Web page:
From the Los Angeles Times:
(June 23, 2013) — Gov. Brown and the Legislature reverse course on allowing local governments the option of blocking access to public records — thanks to outrage from media and citizens.
SACRAMENTO — You don't normally see politicians who are firmly planted in their positions suddenly do acrobatic 180-degree turns.
But last week was very abnormal in California's Capitol. Odds are what happened won't be repeated for a long while.
In order to guarantee the citizens' access to government information, Gov. Ronald Reagan signed the California Public Records Act in 1968. Over the years it was expanded. And local governments were allowed to bill the state for performing certain chores mandated by the act.
Gov. Jerry Brown didn't like paying up. And who can blame him? Local governments should foot the tab themselves for carrying out their duties.
In his January budget proposal, Brown sought to avoid dishing out state reimbursements to local governments by eliminating the mandate and making compliance with key parts of the records act optional. On June 14, both houses of the Democratic-controlled Legislature passed a version of Brown's plan as a little-noticed piece of a larger budget bill.
Then the public bombardment began, stunning Capitol pols.
In reversal, leaders vow to protect California's Public Records Act
From Voice of OC:
(June 20 and June 24, 2013) — Under heavy pressure from news organizations and open-government advocates, Gov. Jerry Brown and leaders of the state Senate reversed themselves Thursday and abandoned an effort that would have gutted the California Public Records Act.
A joint statement issued by Senate President Pro Tem Darrell Steinberg, D-Sacramento, and Assembly Speaker John A. Perez, D-Los Angeles, announced that Senate leaders had changed their minds and would support a plan proposed by Assembly Democratic leaders to prevent cuts to the 45-year-old open records law.
The new plan, according to Terry Francke, general counsel to the open-government organization Californians Aware, will keep the Public Records Act intact and ask voters next June to approve a change in the state constitution to require local governments to pay the costs for providing their public records.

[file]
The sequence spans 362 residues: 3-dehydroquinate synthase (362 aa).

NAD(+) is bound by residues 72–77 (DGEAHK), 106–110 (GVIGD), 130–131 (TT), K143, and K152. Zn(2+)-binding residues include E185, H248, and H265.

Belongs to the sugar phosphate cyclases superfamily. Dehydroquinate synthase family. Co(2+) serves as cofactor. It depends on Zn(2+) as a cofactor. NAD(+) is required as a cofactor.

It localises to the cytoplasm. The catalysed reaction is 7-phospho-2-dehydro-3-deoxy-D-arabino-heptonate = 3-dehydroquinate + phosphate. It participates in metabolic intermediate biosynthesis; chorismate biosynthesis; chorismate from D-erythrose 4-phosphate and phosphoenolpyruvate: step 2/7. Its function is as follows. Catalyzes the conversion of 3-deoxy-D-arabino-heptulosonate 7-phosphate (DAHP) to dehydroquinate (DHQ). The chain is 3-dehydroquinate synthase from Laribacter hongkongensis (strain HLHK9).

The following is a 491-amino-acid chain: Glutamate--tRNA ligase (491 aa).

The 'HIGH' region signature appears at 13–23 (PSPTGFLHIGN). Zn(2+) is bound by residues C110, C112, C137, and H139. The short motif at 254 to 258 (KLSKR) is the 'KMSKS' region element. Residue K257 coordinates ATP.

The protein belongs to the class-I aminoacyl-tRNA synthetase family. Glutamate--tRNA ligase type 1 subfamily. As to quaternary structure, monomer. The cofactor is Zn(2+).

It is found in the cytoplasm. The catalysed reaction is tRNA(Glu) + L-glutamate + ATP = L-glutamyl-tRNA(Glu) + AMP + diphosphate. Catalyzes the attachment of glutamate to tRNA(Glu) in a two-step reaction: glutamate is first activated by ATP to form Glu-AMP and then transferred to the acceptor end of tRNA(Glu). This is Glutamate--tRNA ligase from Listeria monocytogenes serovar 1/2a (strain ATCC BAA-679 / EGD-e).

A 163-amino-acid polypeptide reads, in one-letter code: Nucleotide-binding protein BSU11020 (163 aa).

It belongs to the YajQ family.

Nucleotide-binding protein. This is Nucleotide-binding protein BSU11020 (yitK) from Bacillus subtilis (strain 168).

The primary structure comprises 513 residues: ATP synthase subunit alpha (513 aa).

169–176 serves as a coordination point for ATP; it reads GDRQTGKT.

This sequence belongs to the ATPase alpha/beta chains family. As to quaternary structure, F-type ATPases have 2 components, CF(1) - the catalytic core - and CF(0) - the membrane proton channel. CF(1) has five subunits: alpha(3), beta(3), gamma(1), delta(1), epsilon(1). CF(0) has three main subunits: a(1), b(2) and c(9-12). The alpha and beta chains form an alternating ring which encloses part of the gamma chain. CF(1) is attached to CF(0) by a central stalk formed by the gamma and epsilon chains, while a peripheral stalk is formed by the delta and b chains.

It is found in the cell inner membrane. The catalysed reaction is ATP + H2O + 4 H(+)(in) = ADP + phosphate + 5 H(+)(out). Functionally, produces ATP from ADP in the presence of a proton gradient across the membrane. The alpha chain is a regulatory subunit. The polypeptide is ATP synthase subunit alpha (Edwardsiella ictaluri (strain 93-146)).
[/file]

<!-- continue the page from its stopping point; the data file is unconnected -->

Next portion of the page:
An early response:
(June 17, 2013) — The California Public Records Act (CPRA) is gravely threatened by stealth amendments revealed for the first time yesterday as part of a "trailer bill" to the new state budget. Instead of the relatively minor cost-saving tweaks proposed earlier by the Governor and approved in legislative committees, the actual amending language will gut key transparency safeguards in California's most important open-government law.
I am writing to ask you to call on Governor Brown to veto the relevant portions of the budget trailer bill that is headed to his desk as early as tomorrow. We invite you to do this by email to the Governor office, using the form provided in this email.
Tell Governor Brown to veto the provisions of SB 71 that would effect these changes in existing law. The link below opens an email form with an email message for the Governor and his staff (which we will print out and deliver). You can use the email message content provided or delete it and write an email in your own words.
Budget bill threatens public records access in California: (June 19, 2013) Last-minute language introduced into a trailer bill to California’s state budget would seriously threaten government transparency.
Public records law 'eviscerated' by budget bill: (June 18, 2013) Cities and counties could dramatically restrict the information they release to the public without explanation under a bill approved by the state Legislature and sent to Gov. Jerry Brown.
Cities, counties could opt out of rules for Calif. open records law under bill sent to Brown: (June 17, 2013) SACRAMENTO, California — Cities and counties could dramatically restrict the information they release to the public without explanation under a bill approved by the state Legislature and sent to Gov. Jerry Brown as part of the state budget package.
California public records law 'eviscerated' in budget bill, critics charge: (June 14, 2013) Legislation tucked into the state budget bill would "eviscerate" the public's ability to track tax dollars and hold local officials accountable, open government advocates charged Friday.
Transparency in California Should Not Be Optional: (June 14, 2013) The California legislature is close to suspending important provisions of the state’s public records act, giving local agencies the authority to unilaterally ignore procedures designed to ensure government transparency.